Description: The Knight's Bridal
signed and dated 'J. Smetham 1864' (lower right) and further signed, inscribed and dated 'The Knights Bridal. J. Smetham 1864.' (on the reverse)
oil on board
13 1/2 x 9 in. (34.3 x 22.8 cm.)
Artist or Maker: James Smetham (1821 - 1889)
Notes: Although inscribed 'The Knight's Bridal' on the reverse, this painting appears to be the prime version of a The Wedding of Sir Gawain, the study for which was included in the sale of Victorian pictures at Christie's, London, 25 November 2003.
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The wedding of Sir Gawain and Dame Ragnell is one of the most popular stories of late medieval England, adapted by Chaucer ('The Wife of Bath's Tale' is very similar) and John Gower, and existing in numerous retellings by lesser known authors. It was originally penned by an anonymous hand, and now exists as a sixteenth-century manuscript in the Bodleian Library, Oxford.
The wedding is a 'loathly lady' tale, so called because its central figure is a lady of humble origin, whose form transforms from hideous to desirable upon her marriage to a knight. His courtesy in accepting her as his bride is frequently seen as proof of merit and wins him political power. Ragnall can dictate such a bargain because only she has the magic power to release Gawain's lord and master, King Arthur, from the threat of the thuggish interloper Gromer. Gawain further illustrates his ideal knighthood by allowing Ragnall to decide that pivotal question - 'whate wemen love best'. In conceding to her on this point, he secures their mutual happiness; she is transformed into the ideal wife, and can accordingly use her charms to facilitate a reconciliation between Arthur and Gromer.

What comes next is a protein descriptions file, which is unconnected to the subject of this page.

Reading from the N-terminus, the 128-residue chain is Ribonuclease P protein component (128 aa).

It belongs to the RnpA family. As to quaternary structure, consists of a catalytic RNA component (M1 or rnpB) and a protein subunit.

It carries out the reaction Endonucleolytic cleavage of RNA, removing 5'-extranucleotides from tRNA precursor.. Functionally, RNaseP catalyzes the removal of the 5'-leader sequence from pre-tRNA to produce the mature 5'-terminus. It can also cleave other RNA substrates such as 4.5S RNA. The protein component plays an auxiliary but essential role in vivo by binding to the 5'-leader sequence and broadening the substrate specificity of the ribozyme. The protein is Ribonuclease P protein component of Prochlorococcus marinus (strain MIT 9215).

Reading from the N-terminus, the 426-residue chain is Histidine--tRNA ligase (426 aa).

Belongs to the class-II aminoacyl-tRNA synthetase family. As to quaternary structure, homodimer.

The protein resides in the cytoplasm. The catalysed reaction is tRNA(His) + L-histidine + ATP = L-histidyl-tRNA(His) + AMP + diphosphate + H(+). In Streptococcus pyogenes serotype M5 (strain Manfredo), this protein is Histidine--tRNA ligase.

Smetham is an unusual figure in the history of art; the son of a Wesleyan minister, he rejected the pursuit of minute particulars which defined Pre-Raphaelitism; instead he envisaged a magical world suffused with colour. He took his subjects from the Bible, literature and fable, sometimes adopting a Symbolist bent, as in The rose of dawn (see Christie's, London, The Forbes Collection of Victorian Pictures and Works of Art, 19-20 February 2003, lot 215).
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